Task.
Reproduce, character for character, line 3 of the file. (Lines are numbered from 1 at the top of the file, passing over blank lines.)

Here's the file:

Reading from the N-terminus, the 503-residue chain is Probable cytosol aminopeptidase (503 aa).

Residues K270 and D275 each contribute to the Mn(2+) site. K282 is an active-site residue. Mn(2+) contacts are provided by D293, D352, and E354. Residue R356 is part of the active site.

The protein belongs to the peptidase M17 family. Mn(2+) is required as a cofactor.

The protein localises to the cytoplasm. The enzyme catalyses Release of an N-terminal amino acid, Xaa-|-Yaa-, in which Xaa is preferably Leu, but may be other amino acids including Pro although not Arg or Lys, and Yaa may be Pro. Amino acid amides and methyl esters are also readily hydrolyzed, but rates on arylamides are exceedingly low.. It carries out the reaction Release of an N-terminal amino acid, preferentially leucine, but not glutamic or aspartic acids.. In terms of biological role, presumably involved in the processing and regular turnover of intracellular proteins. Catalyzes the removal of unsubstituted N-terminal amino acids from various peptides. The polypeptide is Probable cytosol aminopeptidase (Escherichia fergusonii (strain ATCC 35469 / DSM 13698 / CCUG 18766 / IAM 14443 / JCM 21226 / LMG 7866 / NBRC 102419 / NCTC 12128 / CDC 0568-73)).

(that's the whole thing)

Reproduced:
The protein belongs to the peptidase M17 family. Mn(2+) is required as a cofactor.